It pains me to admit this, but in some industries, you can get by with above average but not exceptional quality. In others, you don’t stand a chance if your content is not remarkable.

3. What are your expectations for results? What, why, and when?

Repeat after me: Content marketing is a long-term play. Especially if you are investing for the first time, areas like readership and SEO will start off slow. Eventually, though, those areas will not only pick up but show compounding results that you will never, ever see from something like advertising. Joe Pulizzi, widely regarded as the founder of the modern discipline of content marketing, says that the average time for content marketing to start showing results is 12 to 18 months.

Before you reach out to content marketing agencies, ask yourself what types of results you are looking for, why, and when. And if you have no idea, ask the firms you’re speaking to. If they can’t explain what they usually see in terms of results, cross them off the list.

4. What parts of content marketing do you need the most help with?

We break content marketing down into five components: strategy and planning, creation and optimization, repurposing, distribution, and reporting and analysis.

Depending on your firm’s content marketing maturity level, you may think you need help with all or just a couple areas. But evaluate your current effort honestly and ask your prospective agencies to do the same. Often, companies we speak to think they have a plan and, in reality, it’s half-baked — full of words and lofty goals, but devoid of an actionable plan. Remember, you need both a strategy and a plan.

5. Have you considered the budget required?

No one budgets for content marketing the same way. This may be because it’s less mature than other disciplines and tends to cross over into every aspect of marketing. In public relations, for instance, it’s generally assumed that to hire a reasonably sized firm for a reasonably sized effort, you’re starting at $10K/month.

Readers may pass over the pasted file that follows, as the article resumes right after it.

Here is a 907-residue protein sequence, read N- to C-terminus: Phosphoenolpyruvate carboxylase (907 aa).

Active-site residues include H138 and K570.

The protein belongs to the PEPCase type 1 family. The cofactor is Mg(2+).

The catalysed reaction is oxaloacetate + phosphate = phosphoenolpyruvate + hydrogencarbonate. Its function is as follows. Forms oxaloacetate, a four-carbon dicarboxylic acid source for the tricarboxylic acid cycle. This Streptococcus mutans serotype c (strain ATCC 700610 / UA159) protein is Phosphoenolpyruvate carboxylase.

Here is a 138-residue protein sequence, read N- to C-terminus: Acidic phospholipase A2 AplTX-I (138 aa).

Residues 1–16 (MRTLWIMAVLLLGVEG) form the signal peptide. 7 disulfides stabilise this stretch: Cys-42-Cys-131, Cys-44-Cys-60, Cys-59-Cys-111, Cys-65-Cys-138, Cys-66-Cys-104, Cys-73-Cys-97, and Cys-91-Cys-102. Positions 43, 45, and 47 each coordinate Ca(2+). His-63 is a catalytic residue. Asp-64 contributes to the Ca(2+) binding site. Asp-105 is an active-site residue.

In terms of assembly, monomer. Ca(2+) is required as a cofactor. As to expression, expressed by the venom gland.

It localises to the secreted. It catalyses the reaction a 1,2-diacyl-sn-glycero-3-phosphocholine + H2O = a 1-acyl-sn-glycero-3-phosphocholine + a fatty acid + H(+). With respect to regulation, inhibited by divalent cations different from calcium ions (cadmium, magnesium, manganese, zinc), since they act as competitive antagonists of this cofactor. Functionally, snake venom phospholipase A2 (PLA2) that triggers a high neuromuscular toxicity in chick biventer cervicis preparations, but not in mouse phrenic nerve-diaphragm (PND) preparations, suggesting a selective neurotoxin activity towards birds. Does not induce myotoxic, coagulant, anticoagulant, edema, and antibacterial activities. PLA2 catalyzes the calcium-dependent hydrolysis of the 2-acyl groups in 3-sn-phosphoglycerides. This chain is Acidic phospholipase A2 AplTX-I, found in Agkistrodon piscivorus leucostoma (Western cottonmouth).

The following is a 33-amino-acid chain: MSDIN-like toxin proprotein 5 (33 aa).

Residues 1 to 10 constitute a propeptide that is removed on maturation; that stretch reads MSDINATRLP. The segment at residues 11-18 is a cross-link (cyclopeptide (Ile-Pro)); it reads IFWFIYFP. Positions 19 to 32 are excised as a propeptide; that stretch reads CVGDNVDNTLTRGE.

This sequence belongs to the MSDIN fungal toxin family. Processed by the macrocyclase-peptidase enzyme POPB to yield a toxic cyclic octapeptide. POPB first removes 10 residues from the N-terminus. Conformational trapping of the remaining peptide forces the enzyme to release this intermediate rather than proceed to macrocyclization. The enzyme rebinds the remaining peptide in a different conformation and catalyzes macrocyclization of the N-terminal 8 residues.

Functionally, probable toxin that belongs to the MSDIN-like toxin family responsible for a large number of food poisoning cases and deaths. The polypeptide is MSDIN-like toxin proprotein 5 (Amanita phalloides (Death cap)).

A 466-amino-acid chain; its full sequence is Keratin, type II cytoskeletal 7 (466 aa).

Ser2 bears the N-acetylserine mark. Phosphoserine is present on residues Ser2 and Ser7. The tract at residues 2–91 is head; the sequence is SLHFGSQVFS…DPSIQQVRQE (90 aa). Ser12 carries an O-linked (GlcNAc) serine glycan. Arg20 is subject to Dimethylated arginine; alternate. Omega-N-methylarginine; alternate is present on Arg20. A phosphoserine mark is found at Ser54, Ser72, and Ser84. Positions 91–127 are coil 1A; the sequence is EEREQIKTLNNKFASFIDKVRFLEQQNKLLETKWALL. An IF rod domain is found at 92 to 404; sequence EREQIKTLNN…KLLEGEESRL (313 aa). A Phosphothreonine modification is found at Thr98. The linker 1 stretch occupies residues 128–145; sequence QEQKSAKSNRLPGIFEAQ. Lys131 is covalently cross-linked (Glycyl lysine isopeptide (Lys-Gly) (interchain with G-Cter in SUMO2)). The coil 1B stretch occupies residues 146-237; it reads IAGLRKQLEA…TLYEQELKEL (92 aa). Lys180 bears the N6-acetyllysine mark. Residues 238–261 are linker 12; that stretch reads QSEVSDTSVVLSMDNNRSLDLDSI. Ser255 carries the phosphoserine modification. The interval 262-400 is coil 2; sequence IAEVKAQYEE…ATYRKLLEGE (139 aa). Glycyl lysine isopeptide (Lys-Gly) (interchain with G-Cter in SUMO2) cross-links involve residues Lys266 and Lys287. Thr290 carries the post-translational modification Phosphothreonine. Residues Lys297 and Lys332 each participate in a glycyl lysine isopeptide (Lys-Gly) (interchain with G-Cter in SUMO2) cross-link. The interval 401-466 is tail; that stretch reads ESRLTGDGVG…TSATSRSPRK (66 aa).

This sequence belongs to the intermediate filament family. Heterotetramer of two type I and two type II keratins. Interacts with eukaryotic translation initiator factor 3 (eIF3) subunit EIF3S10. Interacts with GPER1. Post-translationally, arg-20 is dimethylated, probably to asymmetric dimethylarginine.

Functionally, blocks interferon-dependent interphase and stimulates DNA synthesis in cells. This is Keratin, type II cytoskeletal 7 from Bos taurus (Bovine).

Content marketing is far less standard. We see companies spending as little as $100,000 annually and others spending $750,000K+.

There’s no magic bullet to your content marketing budget — no standard formula. All you can do is look inside your organization and consider content marketing’s importance, and then ask the firms you’re speaking to provide their own guidelines.

There are some other questions you should be asking about like the availability of your subject matter experts and who has decision-making authority, but start with the above and you should be off to a solid start.

What to Ask Your Content Marketing Agency Suitors

Now that you’ve done some soul searching, it’s time to vet your content marketing agencies.

For every vetting parameter you should consider, there are also scenarios and common pitfalls that warrant caution.

1. Look for extreme comfort in how the content marketing agencies talk about themselves, in terms of their company, their focus, their people, and their process.

In personal relationships, you know when you meet someone who truly feels 100% comfortable in their own skin — who they are and, more importantly, who they’re not?

That exact feeling is what you’re looking for in a content marketing firm. If they’ve done this successfully, the confidence should exude from their pores. You should see it, feel it, and hear it from multiple people — not just the CEO.